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US: Jerusalem expansion bill an obstacle to peace
'The US is discouraging actions that it believes will unduly distract the principals from focusing on the advancement of peace negotiations,' senior Trump administration official says of Greater Jerusalem Bill, which seeks to connect several settlements in the West Bank to the capital.
The United States has raised objections to a bill proposal seeking to connect a number of settlements in the West Bank to Jerusalem, with a senior official in the administration of US President Donald Trump saying Sunday the legislation poses an obstacle to the peace process.

 

 

"The US is discouraging actions that it believes will unduly distract the principals from focusing on the advancement of peace negotiations. The Jerusalem expansion bill was considered by the administration to be one of those actions," the senior American official said.

 

The "Greater Jerusalem Bill" aims to solidify the city's Jewish majority, but stops short of formal annexation, making the practical implications unclear.

 

Ma'ale Adumim (Photo: EPA)
Ma'ale Adumim (Photo: EPA)

 

The bill says the communities would be considered "daughter municipalities" of Jerusalem, enabling some 150,000 Jewish residents of the West Bank to vote in Jerusalem city elections.

 

The settlements in question are Ma'ale Adumim, Efrat, Beitar Illit, and Givat Ze'ev.

 

Prime Minister Benjamin Netanyahu decided to postpone the legislation process for the bill, saying Jerusalem had to coordinate with Washington on the matter.

 

"We're in contact with the Americans," Netanyahu said ahead of the cabinet meeting on Sunday. "The Americans turned to us and inquired
what the bill was about. As we have been coordinating with them until now, it is worth it (to continue) talking and coordinating with them. We are working to promote and develop the settlement enterprise."
 
Trump has sent an envoy, Jason Greenblatt, to attempt to breathe life into moribund peace talks, which collapsed under US tutelage in 2014. The effort so far appears to have yielded little progress.

 

Trump has presented Israel with a more lenient approach to its settlements than his predecessor. While the administration has said that settlements are "not helpful" to advancing peace with the Palestinians, Trump's Mideast team, headed by his son-in-law Jared Kushner, is led by people with deep ties to the settler movement.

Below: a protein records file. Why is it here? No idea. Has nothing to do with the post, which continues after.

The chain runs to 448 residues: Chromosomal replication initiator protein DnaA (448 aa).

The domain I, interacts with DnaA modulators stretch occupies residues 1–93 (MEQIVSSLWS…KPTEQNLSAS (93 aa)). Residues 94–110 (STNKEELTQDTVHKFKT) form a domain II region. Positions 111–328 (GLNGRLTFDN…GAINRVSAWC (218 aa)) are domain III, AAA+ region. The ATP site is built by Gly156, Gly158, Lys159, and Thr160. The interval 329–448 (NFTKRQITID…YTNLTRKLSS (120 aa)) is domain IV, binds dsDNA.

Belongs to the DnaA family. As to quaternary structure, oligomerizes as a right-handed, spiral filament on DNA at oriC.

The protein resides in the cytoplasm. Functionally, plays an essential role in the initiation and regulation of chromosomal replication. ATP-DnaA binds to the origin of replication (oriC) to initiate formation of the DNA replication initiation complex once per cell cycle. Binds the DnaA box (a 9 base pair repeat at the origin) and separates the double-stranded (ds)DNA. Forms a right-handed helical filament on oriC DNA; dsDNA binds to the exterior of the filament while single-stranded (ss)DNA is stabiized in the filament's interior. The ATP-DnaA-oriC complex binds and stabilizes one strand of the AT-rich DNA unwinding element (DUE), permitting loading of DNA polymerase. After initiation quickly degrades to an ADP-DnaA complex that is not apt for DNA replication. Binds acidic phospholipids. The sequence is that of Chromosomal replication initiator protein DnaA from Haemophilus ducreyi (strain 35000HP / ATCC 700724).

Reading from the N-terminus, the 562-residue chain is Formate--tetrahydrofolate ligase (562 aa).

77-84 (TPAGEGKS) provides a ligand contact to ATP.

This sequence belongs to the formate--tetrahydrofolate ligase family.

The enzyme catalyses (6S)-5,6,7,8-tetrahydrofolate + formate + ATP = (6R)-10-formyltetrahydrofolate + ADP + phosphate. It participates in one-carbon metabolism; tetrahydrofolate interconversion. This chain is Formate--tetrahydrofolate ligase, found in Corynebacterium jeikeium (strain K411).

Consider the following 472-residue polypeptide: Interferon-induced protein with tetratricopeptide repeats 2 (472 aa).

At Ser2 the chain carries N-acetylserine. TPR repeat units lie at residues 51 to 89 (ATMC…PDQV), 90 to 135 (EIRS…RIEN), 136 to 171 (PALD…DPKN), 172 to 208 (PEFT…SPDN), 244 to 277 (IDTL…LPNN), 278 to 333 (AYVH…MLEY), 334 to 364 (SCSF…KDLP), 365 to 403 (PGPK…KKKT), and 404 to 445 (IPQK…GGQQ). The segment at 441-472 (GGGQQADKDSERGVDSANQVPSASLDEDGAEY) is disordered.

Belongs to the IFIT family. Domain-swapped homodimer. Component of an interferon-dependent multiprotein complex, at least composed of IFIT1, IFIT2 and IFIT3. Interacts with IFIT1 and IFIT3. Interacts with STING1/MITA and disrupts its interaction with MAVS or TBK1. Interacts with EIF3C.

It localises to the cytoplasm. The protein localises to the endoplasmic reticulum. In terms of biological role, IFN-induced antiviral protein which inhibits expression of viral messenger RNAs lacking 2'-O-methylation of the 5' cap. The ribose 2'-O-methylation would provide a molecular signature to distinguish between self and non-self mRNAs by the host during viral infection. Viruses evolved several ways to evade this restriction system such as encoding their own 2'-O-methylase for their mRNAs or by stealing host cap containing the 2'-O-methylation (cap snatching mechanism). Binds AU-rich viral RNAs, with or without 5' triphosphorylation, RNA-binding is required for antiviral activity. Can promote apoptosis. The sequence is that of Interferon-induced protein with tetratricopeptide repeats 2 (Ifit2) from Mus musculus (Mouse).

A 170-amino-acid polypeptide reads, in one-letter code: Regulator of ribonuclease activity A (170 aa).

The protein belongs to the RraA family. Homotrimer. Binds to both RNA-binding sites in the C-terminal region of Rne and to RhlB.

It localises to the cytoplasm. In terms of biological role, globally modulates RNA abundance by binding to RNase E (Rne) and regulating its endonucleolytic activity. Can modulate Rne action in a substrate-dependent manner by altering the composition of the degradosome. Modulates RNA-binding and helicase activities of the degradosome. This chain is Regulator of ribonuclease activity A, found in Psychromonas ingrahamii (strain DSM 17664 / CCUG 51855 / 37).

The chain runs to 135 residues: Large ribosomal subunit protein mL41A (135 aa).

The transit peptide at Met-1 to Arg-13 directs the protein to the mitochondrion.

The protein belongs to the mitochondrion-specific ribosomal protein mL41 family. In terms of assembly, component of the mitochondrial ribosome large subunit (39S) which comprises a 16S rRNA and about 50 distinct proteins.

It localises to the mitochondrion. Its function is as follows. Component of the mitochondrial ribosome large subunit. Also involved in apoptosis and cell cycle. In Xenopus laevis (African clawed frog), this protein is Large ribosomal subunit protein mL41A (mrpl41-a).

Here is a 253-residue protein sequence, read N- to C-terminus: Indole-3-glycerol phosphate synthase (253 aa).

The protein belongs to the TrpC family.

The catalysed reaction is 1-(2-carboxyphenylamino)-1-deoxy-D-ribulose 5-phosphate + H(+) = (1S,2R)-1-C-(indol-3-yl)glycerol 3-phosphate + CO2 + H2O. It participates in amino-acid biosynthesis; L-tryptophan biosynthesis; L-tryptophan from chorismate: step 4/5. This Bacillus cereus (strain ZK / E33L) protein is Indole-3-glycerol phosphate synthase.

Unlike Obama, Trump does not demand a settlement construction freeze, though he has urged restraint. Nor does he demand the establishment of a Palestinian state, breaking from two decades of US policy.

 

Since Trump's election, Israel has pushed a pro-settlement agenda that has included a bill meant to legalize hundreds of settler homes built on private Palestinian land. It has approved the first new West Bank settlement in two decades and greenlighted the construction of thousands of new homes.
 
The senior US official also detailed some of the efforts the Trump administration has been making as part of its peace push.

 

"A few months ago, the President directed his advisors to continue discussions with regional partners about how best to support the peace effort. Those conversations are still ongoing," he said.

 

"On the margins of the UN General Assembly, US representatives met individually with representatives from Egypt, the United Arab Emirates, and other regional partners. More recently, the Special Representative for International Negotiations traveled to Cairo, Amman, Jerusalem, and Ramallah and met with officials, and he will have further meetings in the coming weeks," he continued.

 

"In addition, the Senior Advisor to the President, the Deputy National Security Advisor for Strategy, and the Special Representative for International Negotiations recently returned from Saudi Arabia. The Senior Advisor has also been in frequent contact with officials from Israel, the Palestinian Authority, Egypt, United Arab Emirates, Jordan and Saudi Arabia."



 

Reuters and the Associated Press contributed to this report.

 

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